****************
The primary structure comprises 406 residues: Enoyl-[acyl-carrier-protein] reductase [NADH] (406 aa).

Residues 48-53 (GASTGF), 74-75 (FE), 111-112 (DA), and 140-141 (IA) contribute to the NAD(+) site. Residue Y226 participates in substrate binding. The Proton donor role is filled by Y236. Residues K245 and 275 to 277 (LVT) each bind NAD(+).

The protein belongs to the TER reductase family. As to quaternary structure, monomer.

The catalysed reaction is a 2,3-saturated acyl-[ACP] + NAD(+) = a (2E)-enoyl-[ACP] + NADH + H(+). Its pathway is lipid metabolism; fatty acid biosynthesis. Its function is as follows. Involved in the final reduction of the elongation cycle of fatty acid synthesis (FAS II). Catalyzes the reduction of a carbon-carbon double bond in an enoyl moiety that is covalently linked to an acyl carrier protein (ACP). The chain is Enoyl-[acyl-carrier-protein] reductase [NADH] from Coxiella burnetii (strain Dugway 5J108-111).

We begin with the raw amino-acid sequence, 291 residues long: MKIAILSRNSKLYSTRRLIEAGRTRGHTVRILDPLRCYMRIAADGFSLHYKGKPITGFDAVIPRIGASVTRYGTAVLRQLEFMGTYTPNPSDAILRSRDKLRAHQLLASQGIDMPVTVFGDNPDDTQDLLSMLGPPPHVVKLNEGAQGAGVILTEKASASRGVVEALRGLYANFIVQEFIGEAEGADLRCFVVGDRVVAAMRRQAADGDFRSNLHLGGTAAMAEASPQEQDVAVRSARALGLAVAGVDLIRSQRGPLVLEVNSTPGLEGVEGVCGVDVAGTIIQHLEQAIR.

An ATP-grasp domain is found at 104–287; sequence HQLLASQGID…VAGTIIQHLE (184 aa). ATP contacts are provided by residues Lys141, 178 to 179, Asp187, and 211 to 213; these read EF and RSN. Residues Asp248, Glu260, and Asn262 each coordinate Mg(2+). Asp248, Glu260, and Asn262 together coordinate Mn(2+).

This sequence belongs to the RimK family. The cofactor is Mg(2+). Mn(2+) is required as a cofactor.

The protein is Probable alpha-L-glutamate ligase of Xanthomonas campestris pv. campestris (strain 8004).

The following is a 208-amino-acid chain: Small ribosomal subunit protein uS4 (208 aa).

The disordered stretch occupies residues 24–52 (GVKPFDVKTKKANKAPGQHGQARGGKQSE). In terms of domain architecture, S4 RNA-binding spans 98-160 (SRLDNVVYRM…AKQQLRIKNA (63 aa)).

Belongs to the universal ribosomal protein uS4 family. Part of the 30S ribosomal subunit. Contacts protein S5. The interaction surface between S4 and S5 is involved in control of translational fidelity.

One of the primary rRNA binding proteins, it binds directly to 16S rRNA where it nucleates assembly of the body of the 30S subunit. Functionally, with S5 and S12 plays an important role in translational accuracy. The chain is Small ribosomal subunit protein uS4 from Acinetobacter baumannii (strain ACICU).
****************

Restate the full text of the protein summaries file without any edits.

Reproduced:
The primary structure comprises 406 residues: Enoyl-[acyl-carrier-protein] reductase [NADH] (406 aa).

Residues 48-53 (GASTGF), 74-75 (FE), 111-112 (DA), and 140-141 (IA) contribute to the NAD(+) site. Residue Y226 participates in substrate binding. The Proton donor role is filled by Y236. Residues K245 and 275 to 277 (LVT) each bind NAD(+).

The protein belongs to the TER reductase family. As to quaternary structure, monomer.

The catalysed reaction is a 2,3-saturated acyl-[ACP] + NAD(+) = a (2E)-enoyl-[ACP] + NADH + H(+). Its pathway is lipid metabolism; fatty acid biosynthesis. Its function is as follows. Involved in the final reduction of the elongation cycle of fatty acid synthesis (FAS II). Catalyzes the reduction of a carbon-carbon double bond in an enoyl moiety that is covalently linked to an acyl carrier protein (ACP). The chain is Enoyl-[acyl-carrier-protein] reductase [NADH] from Coxiella burnetii (strain Dugway 5J108-111).

We begin with the raw amino-acid sequence, 291 residues long: MKIAILSRNSKLYSTRRLIEAGRTRGHTVRILDPLRCYMRIAADGFSLHYKGKPITGFDAVIPRIGASVTRYGTAVLRQLEFMGTYTPNPSDAILRSRDKLRAHQLLASQGIDMPVTVFGDNPDDTQDLLSMLGPPPHVVKLNEGAQGAGVILTEKASASRGVVEALRGLYANFIVQEFIGEAEGADLRCFVVGDRVVAAMRRQAADGDFRSNLHLGGTAAMAEASPQEQDVAVRSARALGLAVAGVDLIRSQRGPLVLEVNSTPGLEGVEGVCGVDVAGTIIQHLEQAIR.

An ATP-grasp domain is found at 104–287; sequence HQLLASQGID…VAGTIIQHLE (184 aa). ATP contacts are provided by residues Lys141, 178 to 179, Asp187, and 211 to 213; these read EF and RSN. Residues Asp248, Glu260, and Asn262 each coordinate Mg(2+). Asp248, Glu260, and Asn262 together coordinate Mn(2+).

This sequence belongs to the RimK family. The cofactor is Mg(2+). Mn(2+) is required as a cofactor.

The protein is Probable alpha-L-glutamate ligase of Xanthomonas campestris pv. campestris (strain 8004).

The following is a 208-amino-acid chain: Small ribosomal subunit protein uS4 (208 aa).

The disordered stretch occupies residues 24–52 (GVKPFDVKTKKANKAPGQHGQARGGKQSE). In terms of domain architecture, S4 RNA-binding spans 98-160 (SRLDNVVYRM…AKQQLRIKNA (63 aa)).

Belongs to the universal ribosomal protein uS4 family. Part of the 30S ribosomal subunit. Contacts protein S5. The interaction surface between S4 and S5 is involved in control of translational fidelity.

One of the primary rRNA binding proteins, it binds directly to 16S rRNA where it nucleates assembly of the body of the 30S subunit. Functionally, with S5 and S12 plays an important role in translational accuracy. The chain is Small ribosomal subunit protein uS4 from Acinetobacter baumannii (strain ACICU).